THE achievement of "overnight success" in the music business can vary spectacularly in timespan. For example, Val Doonican is credited with the remark that it took him all of twenty years. Paddy Reilly knows the feeling well. He's been down that road, too. Until suddenly, last year, he stormed the Irish music scene with his recording of a famine song about the sort of misery and injustice which litters the pages of Irish history. But for Paddy Reilly, the "Fields of Athenry" set the sort of record that had never been achieved in Ireland before. NOT by Elvis, NOT by the Beatles. NOT by the Clancy Brothers and Tommy Makem, even as they rode the apogee of the 1960s folk boom. For Paddy Reilly, at the time of writing was into his 63rd consecutive week in the Irish charts.
Reilly, the rugged ex-papermill worker and pub balladeer, is the most unlikely chart-buster. His career flickered promisingly in the mid seventies with his big selling record of "The Town I Love So Well". But the hard slog of one-night stands at Irish and American pub gigs continued until he recorded "Athenry" Now, he is playing the big, prestige venues.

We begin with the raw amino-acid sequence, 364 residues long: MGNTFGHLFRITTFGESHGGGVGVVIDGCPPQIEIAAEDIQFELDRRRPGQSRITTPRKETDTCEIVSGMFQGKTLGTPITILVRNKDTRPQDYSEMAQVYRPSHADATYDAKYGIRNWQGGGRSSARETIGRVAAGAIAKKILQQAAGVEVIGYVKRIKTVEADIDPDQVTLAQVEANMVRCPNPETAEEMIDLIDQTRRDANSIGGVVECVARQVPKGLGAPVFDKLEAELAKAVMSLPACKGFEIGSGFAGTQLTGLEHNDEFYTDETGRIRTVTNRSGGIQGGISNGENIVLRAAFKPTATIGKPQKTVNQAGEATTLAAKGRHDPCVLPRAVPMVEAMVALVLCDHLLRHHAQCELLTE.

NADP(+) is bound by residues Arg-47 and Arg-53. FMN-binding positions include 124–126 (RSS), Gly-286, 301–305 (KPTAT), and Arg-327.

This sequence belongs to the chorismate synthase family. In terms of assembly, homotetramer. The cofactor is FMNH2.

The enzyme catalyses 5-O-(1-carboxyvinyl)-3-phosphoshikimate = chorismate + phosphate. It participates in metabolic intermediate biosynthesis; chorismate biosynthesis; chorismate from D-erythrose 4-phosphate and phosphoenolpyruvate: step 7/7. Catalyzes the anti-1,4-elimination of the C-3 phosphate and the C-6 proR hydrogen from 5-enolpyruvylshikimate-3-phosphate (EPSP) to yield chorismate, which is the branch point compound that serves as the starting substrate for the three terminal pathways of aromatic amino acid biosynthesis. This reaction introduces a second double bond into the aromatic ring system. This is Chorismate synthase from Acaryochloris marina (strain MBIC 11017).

The new album is appropriately titled, "Come Back, Paddy Reilly". And the man is back in style. What you are experiencing here is the maturing of Paddy Reilly. There is a new dimension to his music that rings through every track … the choice of material, the impeccable production, the diction, the phrasing, the smooth overall presentation.
Using vehicles like "The Sunshine of Your Smile", "Snowy Breasted Pearl", and "Rose of Allendale", through the title track, to "Mary From Dungloe" and "The Old Rustic Bridge", this Paddy Reilly at his most relaxed, confident, polished.
The Late Bing Crosby once protested that he did not have any real unique talent … that he was only a "guy who can carry a tune". Paddy Reilly, too is a guy who can handle a tune.
Editor, Evening Herald